Phase-field modeling of fracture for multiphysics problems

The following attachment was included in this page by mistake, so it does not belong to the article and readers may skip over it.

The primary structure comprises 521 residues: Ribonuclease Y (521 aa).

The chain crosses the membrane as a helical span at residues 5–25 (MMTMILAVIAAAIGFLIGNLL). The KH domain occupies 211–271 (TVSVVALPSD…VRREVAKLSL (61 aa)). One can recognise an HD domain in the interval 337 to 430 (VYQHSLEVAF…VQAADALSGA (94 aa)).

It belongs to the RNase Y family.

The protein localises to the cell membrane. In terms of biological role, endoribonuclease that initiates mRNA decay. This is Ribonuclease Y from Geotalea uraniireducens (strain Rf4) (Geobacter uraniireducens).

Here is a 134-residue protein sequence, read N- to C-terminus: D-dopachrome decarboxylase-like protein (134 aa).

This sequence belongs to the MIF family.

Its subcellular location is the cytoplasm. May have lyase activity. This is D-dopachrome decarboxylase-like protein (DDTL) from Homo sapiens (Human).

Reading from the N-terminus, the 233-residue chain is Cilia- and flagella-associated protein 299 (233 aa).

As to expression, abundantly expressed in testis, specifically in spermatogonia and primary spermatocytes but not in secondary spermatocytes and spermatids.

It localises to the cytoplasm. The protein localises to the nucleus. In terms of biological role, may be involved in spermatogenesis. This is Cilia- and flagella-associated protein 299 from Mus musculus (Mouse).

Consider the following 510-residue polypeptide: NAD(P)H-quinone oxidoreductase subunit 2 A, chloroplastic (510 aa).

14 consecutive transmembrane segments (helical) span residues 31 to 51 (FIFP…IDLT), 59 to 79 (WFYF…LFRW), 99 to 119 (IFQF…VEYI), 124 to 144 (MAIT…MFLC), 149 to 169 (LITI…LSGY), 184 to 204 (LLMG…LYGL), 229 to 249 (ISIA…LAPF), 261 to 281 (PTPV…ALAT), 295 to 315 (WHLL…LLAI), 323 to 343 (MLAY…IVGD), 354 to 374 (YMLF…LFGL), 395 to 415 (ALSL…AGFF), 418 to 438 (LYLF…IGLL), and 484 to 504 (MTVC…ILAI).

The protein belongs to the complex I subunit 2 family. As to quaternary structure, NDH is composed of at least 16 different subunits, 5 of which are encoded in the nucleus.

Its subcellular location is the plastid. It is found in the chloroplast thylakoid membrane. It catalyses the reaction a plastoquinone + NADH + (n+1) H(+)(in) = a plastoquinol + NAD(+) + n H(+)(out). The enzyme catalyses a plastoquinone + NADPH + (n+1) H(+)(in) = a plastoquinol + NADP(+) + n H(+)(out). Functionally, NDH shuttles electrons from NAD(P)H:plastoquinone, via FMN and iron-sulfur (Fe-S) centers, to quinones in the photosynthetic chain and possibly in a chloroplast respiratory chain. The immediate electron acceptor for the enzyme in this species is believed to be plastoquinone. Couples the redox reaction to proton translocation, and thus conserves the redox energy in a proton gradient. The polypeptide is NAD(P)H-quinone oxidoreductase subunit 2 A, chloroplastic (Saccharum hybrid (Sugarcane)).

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Several recent works have demonstrated that phase-field methods for modeling fracture are capable of yielding complex crack evolution patterns in materials. This includes the nucleation, turning, branching, and merging of cracks subject to a variety of quasi-static and dynamic loadings. What follows will demonstrate how phase-field methods for fracture can be applied to problems involving materials subject to electromechanical coupling and the problem of hydraulic fracture. Brittle fracture is a major concern in piezoelectric ceramics. Fracture propagation in these materials is heavily influenced by the mechanical and electrical fields within the material as well as the boundary conditions on the crack surfaces. These conditions can lead to complex multi-modal crack growth. We develop a continuum thermodynamics framework for a damaging medium with electromechanical coupling subject to four different crack-face boundary conditions. A theory is presented to reproduce impermeable, permeable, conducting, and energetically consistent crack-face boundary conditions, the latter of which requires a finite deformation formulation. A primary application of hydraulic fracturing involves the injection of fluid into a perforated wellbore with the intention of fracturing the surrounding reservoir and stimulating its overall production. This process involves the coupling of fluid flow with material failure, which must account for the interactions of several cracks, both natural and man-made. Many of the questions on the effects these interactions have on the performance of the frac treatments are unanswered. We develop a continuum thermodynamics framework for fluid flow through a damaging porous medium in order to represent some of the processes and interactions that occur during hydraulic fracturing. The model will be capable of simulating both Stokes flow through cracks and Darcy flow through the porous medium. The flow is coupled to the deformation of the bulk solid medium and the evolution of cracks within the material. We utilize a finite deformation framework in order to capture the opening of the fractures, which can have substantial effects on fluid pressure response. For both models, a fully coupled non-linear finite element formulation is constructed. Several benchmark solutions are investigated to validate the expected behavior and accuracy of the method. In addition, a number of interesting problems are investigated in order to demonstrate the ability of the method to respond to various complexities like material anisotropy and the interaction of multiple cracks.